Curiously enough, the Georgia DMV, with no apparent logical rationale, simply decided not to offer that option to McCollum when she approached the very same office in September to have her last name changed on her driver’s license.

According to a report carried by a local CBS news affiliate, the pair have started a website and an online petition.

A spokesperson for the Georgia DMV insists that the initial change was an error, and that the second clerk followed the appropriate guidelines because same-sex marriages are not recognized in the state of Georgia.

McCollum writes on the website:

“[We] talked about going to the DMV together to change our names once we got married but … I couldn’t go. I knew there was a chance the DMV would give her a hard time … but,  to our surprise, a branch manager approved her request to change her name.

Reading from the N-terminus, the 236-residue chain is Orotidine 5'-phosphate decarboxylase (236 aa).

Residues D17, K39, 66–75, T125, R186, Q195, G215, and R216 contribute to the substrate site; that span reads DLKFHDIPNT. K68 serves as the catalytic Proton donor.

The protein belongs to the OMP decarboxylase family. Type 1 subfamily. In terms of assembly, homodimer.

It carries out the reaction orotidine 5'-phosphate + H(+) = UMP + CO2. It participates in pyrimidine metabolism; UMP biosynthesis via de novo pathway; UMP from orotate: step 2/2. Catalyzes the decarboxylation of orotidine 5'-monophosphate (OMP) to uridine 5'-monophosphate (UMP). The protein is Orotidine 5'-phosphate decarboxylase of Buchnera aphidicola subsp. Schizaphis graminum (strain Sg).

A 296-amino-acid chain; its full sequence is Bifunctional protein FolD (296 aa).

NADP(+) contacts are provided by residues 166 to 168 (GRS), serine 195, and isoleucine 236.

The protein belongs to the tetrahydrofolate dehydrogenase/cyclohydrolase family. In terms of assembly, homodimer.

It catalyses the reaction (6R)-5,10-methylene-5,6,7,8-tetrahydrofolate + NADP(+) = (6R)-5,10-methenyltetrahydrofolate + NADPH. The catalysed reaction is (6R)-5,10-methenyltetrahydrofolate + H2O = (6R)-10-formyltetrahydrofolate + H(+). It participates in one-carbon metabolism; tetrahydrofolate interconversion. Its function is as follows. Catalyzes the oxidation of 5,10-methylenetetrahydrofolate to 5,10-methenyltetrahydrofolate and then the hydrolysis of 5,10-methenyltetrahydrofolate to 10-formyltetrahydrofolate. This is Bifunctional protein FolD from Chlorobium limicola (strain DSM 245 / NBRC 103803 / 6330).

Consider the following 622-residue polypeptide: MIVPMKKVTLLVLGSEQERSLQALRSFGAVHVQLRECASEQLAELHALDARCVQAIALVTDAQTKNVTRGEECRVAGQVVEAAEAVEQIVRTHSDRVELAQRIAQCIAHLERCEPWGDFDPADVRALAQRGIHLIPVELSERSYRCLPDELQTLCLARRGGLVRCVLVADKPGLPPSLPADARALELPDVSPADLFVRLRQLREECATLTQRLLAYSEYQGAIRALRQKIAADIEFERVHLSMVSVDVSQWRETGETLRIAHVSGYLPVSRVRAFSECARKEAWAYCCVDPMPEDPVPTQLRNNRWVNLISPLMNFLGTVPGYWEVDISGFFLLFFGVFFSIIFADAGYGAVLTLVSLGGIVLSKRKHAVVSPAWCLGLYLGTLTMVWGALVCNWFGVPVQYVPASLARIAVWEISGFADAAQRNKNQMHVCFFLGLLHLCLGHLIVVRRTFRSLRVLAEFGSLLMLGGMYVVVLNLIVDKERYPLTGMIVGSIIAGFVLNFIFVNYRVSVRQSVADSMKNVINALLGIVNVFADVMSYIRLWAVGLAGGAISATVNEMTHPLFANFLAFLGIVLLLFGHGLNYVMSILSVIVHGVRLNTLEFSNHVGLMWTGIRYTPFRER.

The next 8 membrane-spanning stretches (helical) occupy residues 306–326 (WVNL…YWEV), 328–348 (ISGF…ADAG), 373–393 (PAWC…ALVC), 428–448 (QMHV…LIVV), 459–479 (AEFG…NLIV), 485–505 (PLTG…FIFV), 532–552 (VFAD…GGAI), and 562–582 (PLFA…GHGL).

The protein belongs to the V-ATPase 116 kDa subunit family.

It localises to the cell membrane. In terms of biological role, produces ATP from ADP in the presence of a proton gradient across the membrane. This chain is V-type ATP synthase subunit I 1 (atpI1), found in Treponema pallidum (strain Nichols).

“When it was [returned], the woman behind the counter took one look at my marriage certificate and said she would not change my name. I told her my wife had her name change approved just weeks earlier at the same DMV! She wouldn’t hear it and I left the DMV embarrassed and upset that I couldn’t share my wife’s last name.”

Currently the couple have raised over 4,000 signatures to protest, and hopefully, overturn the Ga, DMV’s obtuse policies. To sign the petition, go here.


One Response

  1. Lee

    This isn’t discrimination. You have to have your name LEGALLY CHANGED. Once you do that, THEN you can get your driver’s license changed. Everyone I know who has done this, has had no problem.

    Honestly, people. Do a little research.


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